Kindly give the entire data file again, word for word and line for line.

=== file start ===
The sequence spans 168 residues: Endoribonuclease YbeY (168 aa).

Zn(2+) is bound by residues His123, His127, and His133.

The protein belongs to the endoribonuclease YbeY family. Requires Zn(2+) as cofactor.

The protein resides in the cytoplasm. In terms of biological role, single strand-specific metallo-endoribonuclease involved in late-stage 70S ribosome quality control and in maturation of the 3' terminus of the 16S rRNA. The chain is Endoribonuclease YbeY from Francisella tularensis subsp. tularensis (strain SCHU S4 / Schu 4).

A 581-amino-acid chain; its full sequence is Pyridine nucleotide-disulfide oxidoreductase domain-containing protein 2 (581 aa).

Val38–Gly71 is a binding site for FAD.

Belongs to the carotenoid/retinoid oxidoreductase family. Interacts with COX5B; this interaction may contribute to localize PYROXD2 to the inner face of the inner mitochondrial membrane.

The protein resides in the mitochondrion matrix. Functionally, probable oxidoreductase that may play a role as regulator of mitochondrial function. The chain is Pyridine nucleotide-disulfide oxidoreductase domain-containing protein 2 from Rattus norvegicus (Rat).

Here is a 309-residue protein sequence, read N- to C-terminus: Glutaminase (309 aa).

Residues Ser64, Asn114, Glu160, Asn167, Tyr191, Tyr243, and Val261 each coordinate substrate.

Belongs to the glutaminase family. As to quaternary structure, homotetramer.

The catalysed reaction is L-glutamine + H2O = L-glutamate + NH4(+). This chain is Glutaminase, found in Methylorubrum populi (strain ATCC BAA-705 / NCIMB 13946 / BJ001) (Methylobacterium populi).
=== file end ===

The sequence spans 168 residues: Endoribonuclease YbeY (168 aa).

Zn(2+) is bound by residues His123, His127, and His133.

The protein belongs to the endoribonuclease YbeY family. Requires Zn(2+) as cofactor.

The protein resides in the cytoplasm. In terms of biological role, single strand-specific metallo-endoribonuclease involved in late-stage 70S ribosome quality control and in maturation of the 3' terminus of the 16S rRNA. The chain is Endoribonuclease YbeY from Francisella tularensis subsp. tularensis (strain SCHU S4 / Schu 4).

A 581-amino-acid chain; its full sequence is Pyridine nucleotide-disulfide oxidoreductase domain-containing protein 2 (581 aa).

Val38–Gly71 is a binding site for FAD.

Belongs to the carotenoid/retinoid oxidoreductase family. Interacts with COX5B; this interaction may contribute to localize PYROXD2 to the inner face of the inner mitochondrial membrane.

The protein resides in the mitochondrion matrix. Functionally, probable oxidoreductase that may play a role as regulator of mitochondrial function. The chain is Pyridine nucleotide-disulfide oxidoreductase domain-containing protein 2 from Rattus norvegicus (Rat).

Here is a 309-residue protein sequence, read N- to C-terminus: Glutaminase (309 aa).

Residues Ser64, Asn114, Glu160, Asn167, Tyr191, Tyr243, and Val261 each coordinate substrate.

Belongs to the glutaminase family. As to quaternary structure, homotetramer.

The catalysed reaction is L-glutamine + H2O = L-glutamate + NH4(+). This chain is Glutaminase, found in Methylorubrum populi (strain ATCC BAA-705 / NCIMB 13946 / BJ001) (Methylobacterium populi).